up to one year, if the Attorney General makes the certifications
    required by that section.
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  8. #148  
    Quote Originally Posted by cardio
    Maybe this part

    Section 1. Pursuant to section 302(a)(1) of the Act, the
    Attorney General is authorized to approve physical searches, without a
    court order
    , to acquire foreign intelligence information for periods of
    up to one year, if the Attorney General makes the certifications
    required by that section.

    Hello!?:
    "if the Attorney General makes the certifications
    required by that section"
  9. #149  
    Quote Originally Posted by Insertion
    The important question daThomas is...

    Nose ring, glare, or mocos?? It's driving me crazy trying to figure it out.
    Maybe we should have a poll.
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    #150  
    Quote Originally Posted by daThomas
    Hello!?:
    "if the Attorney General makes the certifications
    required by that section"
    OK, here

    In the Supreme Court's 1972 Keith decision holding that the president does not have inherent authority to order wiretapping without warrants to combat domestic threats, the court said explicitly that it was not questioning the president's authority to take such action in response to threats from abroad.

    Four federal courts of appeal subsequently faced the issue squarely and held that the president has inherent authority to authorize wiretapping for foreign intelligence purposes without judicial warrant.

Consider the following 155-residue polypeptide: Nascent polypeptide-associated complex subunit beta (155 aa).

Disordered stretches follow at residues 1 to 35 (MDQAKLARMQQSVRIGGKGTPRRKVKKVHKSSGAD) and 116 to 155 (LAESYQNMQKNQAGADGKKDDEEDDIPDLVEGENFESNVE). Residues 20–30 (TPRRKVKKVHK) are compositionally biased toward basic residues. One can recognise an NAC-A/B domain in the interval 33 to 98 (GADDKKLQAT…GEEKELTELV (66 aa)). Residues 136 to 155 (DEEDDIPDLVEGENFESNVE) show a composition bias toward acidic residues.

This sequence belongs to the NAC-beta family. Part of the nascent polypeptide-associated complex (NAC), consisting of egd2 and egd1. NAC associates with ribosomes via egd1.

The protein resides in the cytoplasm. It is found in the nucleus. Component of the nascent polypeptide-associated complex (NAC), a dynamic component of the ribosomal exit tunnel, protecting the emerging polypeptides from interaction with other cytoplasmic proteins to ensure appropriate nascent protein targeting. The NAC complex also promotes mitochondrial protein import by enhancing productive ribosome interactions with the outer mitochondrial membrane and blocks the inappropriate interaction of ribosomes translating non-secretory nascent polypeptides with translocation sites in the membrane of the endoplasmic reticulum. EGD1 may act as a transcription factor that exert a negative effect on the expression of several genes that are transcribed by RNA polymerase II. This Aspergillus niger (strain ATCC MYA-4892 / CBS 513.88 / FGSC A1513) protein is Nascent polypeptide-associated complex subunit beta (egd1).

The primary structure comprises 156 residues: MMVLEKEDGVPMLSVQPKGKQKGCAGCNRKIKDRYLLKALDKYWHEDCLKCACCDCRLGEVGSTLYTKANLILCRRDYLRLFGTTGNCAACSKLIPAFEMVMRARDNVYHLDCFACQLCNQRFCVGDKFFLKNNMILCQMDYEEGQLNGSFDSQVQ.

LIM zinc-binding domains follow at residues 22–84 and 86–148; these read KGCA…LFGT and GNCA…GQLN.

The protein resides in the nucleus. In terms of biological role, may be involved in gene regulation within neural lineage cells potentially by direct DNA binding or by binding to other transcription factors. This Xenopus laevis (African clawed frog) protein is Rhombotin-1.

In the most recent judicial statement on the issue, the Foreign Intelligence Surveillance Court of Review, composed of three federal appellate court judges, said in 2002 that "All the ... courts to have decided the issue held that the president did have inherent authority to conduct warrantless searches to obtain foreign intelligence ... We take for granted that the president does have that authority."

    http://www.chicagotribune.com/news/o...commentary-hed
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    #151  
    Quote Originally Posted by daThomas
    Maybe we should have a poll.
    I vote Booger
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  12. #152  
    Quote Originally Posted by cardio
    OK, here

    In the Supreme Court's 1972 Keith decision holding that the president does not have inherent authority to order wiretapping without warrants to combat domestic threats, the court said explicitly that it was not questioning the president's authority to take such action in response to threats from abroad.

    Four federal courts of appeal subsequently faced the issue squarely and held that the president has inherent authority to authorize wiretapping for foreign intelligence purposes without judicial warrant.

    In the most recent judicial statement on the issue, the Foreign Intelligence Surveillance Court of Review, composed of three federal appellate court judges, said in 2002 that "All the ... courts to have decided the issue held that the president did have inherent authority to conduct warrantless searches to obtain foreign intelligence ... We take for granted that the president does have that authority."

    http://www.chicagotribune.com/news/o...commentary-hed
    Since you're quoting this Opinion it appears to me not to exclude going through FISA and also only pertains to a specific case.
  13. #153  
    Quote Originally Posted by cardio